Wednesday, November 12, 2008

Frequent Thougth Arch

It goes like this:

I start to think about Piccolina and the knowledge woman share with their daughters. The age I got my first period, started to get break-outs, what my PMS is like, what my labor and delivery was like.

The Peeveme women (my mom, my two sisters, aunt) talk very frankly about these things. For example, Peeveme women get pregnant really easily and have super fast L&D's. So fast that babies have almost been delivered in cars. So that's been a part of my story.

And then I get sad becasue if I have a girl from this donor cycle I wont be able to share that with her.

And then I realize how irrelevant it is. Unlike my mothers, my aunt, and my sister I do not get pregnant easily. Both my mother and older sister had a baby, got an IUD put in, then got pregnant with the IUD. Yep. Me? Not so much. No spontaneous pregnancies here.

My L&D lasted forever. I had to be induced (at nearly 42 weeks) and I still pushed for nearly 3 hours. Those particular chunks of Peevme -family wisdom were pretty misleading. When I walked into L&D I was so confident that I'd have this baby in a few hours because Peeveme women have fast labors. 15 hours later, all hopped up on pitocine and pushing my ass inside out I was sobbing, "I'm not a Peevme, I'm not a Peeveme." Bitterly lamenting my unexpectedly long labor. I was supposed to get pregnant easily. I was supposed to shoot a baby out so fast the Dr.s barley have time to suit-up. Genetics mislead me.

Even genetically linked people are unique. So then I think it's not that big of a deal that these children wont be genetically linked to me and move on. End thought arch. Have thought, feel sad, apply reason, feel better.

I keep thinking of little things that make me sad about loosing the genetic link to my children but when I get down to it....the particulars are of little consequence. It's not just one thing. Nothing I can pin down. Nothing I can't dismiss by applying a little logic. But those are just the parts. Not the sum. The sum is still a loss.

I don't think it's any one thing about loosing the genetic link. You can't dissect WHY it's sad. It's just sad. I'm just sad. And then I make the decision not to let those thought linger too long and I move on. Don't get me wrong, I am so excited to do this, I am so excited to create this(ese) child(ren). And yet, there is a sense of loss. I'm learning to be ok with that ambivalence.

But then I worry about the loss my children will feel. It was their loss too. Not just mine. Will they feel robbed of their genetic mother? Will they find genetics irrelevant? Will they be ok with ambivalence?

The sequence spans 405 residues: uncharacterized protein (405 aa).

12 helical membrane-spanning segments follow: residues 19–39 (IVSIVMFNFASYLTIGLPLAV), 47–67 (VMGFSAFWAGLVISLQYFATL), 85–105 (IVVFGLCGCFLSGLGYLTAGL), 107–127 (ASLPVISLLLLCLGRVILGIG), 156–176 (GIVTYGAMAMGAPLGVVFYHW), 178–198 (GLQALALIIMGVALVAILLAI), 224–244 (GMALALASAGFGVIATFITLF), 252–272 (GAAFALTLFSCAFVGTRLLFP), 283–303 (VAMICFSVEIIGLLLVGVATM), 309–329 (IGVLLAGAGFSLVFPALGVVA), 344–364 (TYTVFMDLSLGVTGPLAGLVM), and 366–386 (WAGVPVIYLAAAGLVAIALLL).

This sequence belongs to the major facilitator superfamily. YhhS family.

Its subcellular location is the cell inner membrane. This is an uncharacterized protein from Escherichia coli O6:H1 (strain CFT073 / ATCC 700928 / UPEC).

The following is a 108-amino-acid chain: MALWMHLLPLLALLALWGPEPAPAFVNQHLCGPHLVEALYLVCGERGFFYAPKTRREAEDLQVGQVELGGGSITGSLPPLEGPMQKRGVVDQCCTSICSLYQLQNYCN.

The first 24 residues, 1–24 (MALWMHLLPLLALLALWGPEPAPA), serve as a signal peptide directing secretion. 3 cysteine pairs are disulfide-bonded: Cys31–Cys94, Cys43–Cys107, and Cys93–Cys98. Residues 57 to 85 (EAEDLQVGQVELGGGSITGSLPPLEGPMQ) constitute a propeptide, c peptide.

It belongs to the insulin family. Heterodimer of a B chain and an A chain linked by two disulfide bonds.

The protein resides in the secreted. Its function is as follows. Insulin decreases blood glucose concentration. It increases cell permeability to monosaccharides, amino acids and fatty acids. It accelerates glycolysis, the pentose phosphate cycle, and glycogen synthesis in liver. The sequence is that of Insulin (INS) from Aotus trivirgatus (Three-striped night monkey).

7 comments:

renovationgirl said...

I give you so much credit not only for your honesty here, but for going through the DE process. This is a path that we are still too scared to take for all the reasons you listed. (Okay, that and we have no money...but we'd find the $$) I think that by the time this little one(s) is older, this will not be as unique. There are already books popping up about it for kids. I know none of this helps you...I hope you are feeling less ambivalent. I can't wait to hear how many eggies you get!!!

Teresa said...

You were cheated as far as be the lucky one to get pregnant and push out a baby easily. It's so not fair. I think you are an amazing and very strong woman and I give you all kinds of props! :)

Sky said...

I particularly like when you describe being sad, applying reason and feeling better. That sort of sums up much of why I feel totally UNAFFECTED and NOT SAD about never having a genetic child. I tend to see it very scientifically - very matter-of-factly. I do, on some fundamental level, view it as a biological unit I'm going to be transplanted from someone else to supplant a function my body doesn't fulfill anymore. And sure I think that's too bad but, oh well! It just is and no amount of being sad about it and reading too much into it is going to make me feel better or help anything.

My inability to have genetic offspring has NOTHING to do with life or a higher power having robbed me of something.

I could have EASILY conceived at 16 - many, many times over! Umm....that's why we get our period at such a young age. Our society may have deemed motherhood to be unwise at that age, but it's when nature tells us it's time.

I missed that window by 30 years - I can't cry about it now. ;)

Rather, I'm eternally grateful that I live in a time and in a country that gives me a wonderful alternative and the chance to still be a mom - pregnancy, delivery and all! WOO FRIGGEN HOO!

Melbagirl said...

I am thinking of you. Hoping and praying. Hovering around your blog. Waiting for your next post.

tonya said...

I love how eloquently you describe your sadness, and how you cope. Thinking of you.

Chelle said...

I don't have any advice for this tough subject, but I do see that you are incredibly strong.

Kudos to you.

sarah said...

I'm so glad you said this. So many DE blogs don't talke about this kind of pain. Thank you.